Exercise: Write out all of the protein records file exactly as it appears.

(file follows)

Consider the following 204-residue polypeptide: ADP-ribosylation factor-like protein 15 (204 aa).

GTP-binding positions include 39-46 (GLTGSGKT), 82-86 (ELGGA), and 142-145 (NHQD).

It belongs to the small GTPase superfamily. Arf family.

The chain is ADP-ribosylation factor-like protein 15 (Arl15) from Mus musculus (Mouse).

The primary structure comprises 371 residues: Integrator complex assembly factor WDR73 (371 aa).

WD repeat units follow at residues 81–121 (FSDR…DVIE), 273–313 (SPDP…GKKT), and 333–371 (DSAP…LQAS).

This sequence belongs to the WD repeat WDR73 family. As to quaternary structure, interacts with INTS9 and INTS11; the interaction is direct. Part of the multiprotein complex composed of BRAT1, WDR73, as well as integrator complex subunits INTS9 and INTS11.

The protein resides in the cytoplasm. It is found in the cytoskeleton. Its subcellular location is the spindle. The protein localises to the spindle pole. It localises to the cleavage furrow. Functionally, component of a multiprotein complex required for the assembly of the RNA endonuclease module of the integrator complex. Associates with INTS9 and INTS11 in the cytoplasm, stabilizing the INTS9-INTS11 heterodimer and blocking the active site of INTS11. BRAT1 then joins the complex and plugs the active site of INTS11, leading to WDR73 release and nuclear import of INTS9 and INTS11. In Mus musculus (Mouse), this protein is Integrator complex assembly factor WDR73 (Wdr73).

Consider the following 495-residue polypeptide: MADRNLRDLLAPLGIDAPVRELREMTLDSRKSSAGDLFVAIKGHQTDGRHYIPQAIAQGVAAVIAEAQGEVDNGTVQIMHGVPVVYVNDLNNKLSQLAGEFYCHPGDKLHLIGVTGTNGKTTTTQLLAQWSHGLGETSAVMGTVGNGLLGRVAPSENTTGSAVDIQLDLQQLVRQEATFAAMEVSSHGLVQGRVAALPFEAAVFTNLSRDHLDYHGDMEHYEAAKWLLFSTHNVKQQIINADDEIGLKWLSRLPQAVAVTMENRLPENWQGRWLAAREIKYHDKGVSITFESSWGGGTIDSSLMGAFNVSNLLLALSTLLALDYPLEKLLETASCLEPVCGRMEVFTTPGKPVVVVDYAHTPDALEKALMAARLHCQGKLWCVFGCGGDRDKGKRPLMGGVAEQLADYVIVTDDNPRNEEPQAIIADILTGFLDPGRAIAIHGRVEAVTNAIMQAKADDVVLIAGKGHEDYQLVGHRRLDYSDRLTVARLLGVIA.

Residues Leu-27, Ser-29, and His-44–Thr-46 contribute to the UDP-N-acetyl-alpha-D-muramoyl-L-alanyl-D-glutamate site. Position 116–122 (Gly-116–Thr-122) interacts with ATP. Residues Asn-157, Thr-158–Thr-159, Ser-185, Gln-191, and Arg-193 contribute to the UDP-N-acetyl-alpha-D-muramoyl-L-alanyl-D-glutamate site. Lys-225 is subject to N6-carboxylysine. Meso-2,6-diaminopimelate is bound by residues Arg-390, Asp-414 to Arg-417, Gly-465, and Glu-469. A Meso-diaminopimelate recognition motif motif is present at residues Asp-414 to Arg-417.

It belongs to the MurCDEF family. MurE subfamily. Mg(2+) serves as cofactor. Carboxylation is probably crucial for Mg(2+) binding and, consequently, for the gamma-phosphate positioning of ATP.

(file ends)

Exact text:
Consider the following 204-residue polypeptide: ADP-ribosylation factor-like protein 15 (204 aa).

GTP-binding positions include 39-46 (GLTGSGKT), 82-86 (ELGGA), and 142-145 (NHQD).

It belongs to the small GTPase superfamily. Arf family.

The chain is ADP-ribosylation factor-like protein 15 (Arl15) from Mus musculus (Mouse).

The primary structure comprises 371 residues: Integrator complex assembly factor WDR73 (371 aa).

WD repeat units follow at residues 81–121 (FSDR…DVIE), 273–313 (SPDP…GKKT), and 333–371 (DSAP…LQAS).

This sequence belongs to the WD repeat WDR73 family. As to quaternary structure, interacts with INTS9 and INTS11; the interaction is direct. Part of the multiprotein complex composed of BRAT1, WDR73, as well as integrator complex subunits INTS9 and INTS11.

The protein resides in the cytoplasm. It is found in the cytoskeleton. Its subcellular location is the spindle. The protein localises to the spindle pole. It localises to the cleavage furrow. Functionally, component of a multiprotein complex required for the assembly of the RNA endonuclease module of the integrator complex. Associates with INTS9 and INTS11 in the cytoplasm, stabilizing the INTS9-INTS11 heterodimer and blocking the active site of INTS11. BRAT1 then joins the complex and plugs the active site of INTS11, leading to WDR73 release and nuclear import of INTS9 and INTS11. In Mus musculus (Mouse), this protein is Integrator complex assembly factor WDR73 (Wdr73).

Consider the following 495-residue polypeptide: MADRNLRDLLAPLGIDAPVRELREMTLDSRKSSAGDLFVAIKGHQTDGRHYIPQAIAQGVAAVIAEAQGEVDNGTVQIMHGVPVVYVNDLNNKLSQLAGEFYCHPGDKLHLIGVTGTNGKTTTTQLLAQWSHGLGETSAVMGTVGNGLLGRVAPSENTTGSAVDIQLDLQQLVRQEATFAAMEVSSHGLVQGRVAALPFEAAVFTNLSRDHLDYHGDMEHYEAAKWLLFSTHNVKQQIINADDEIGLKWLSRLPQAVAVTMENRLPENWQGRWLAAREIKYHDKGVSITFESSWGGGTIDSSLMGAFNVSNLLLALSTLLALDYPLEKLLETASCLEPVCGRMEVFTTPGKPVVVVDYAHTPDALEKALMAARLHCQGKLWCVFGCGGDRDKGKRPLMGGVAEQLADYVIVTDDNPRNEEPQAIIADILTGFLDPGRAIAIHGRVEAVTNAIMQAKADDVVLIAGKGHEDYQLVGHRRLDYSDRLTVARLLGVIA.

Residues Leu-27, Ser-29, and His-44–Thr-46 contribute to the UDP-N-acetyl-alpha-D-muramoyl-L-alanyl-D-glutamate site. Position 116–122 (Gly-116–Thr-122) interacts with ATP. Residues Asn-157, Thr-158–Thr-159, Ser-185, Gln-191, and Arg-193 contribute to the UDP-N-acetyl-alpha-D-muramoyl-L-alanyl-D-glutamate site. Lys-225 is subject to N6-carboxylysine. Meso-2,6-diaminopimelate is bound by residues Arg-390, Asp-414 to Arg-417, Gly-465, and Glu-469. A Meso-diaminopimelate recognition motif motif is present at residues Asp-414 to Arg-417.

It belongs to the MurCDEF family. MurE subfamily. Mg(2+) serves as cofactor. Carboxylation is probably crucial for Mg(2+) binding and, consequently, for the gamma-phosphate positioning of ATP.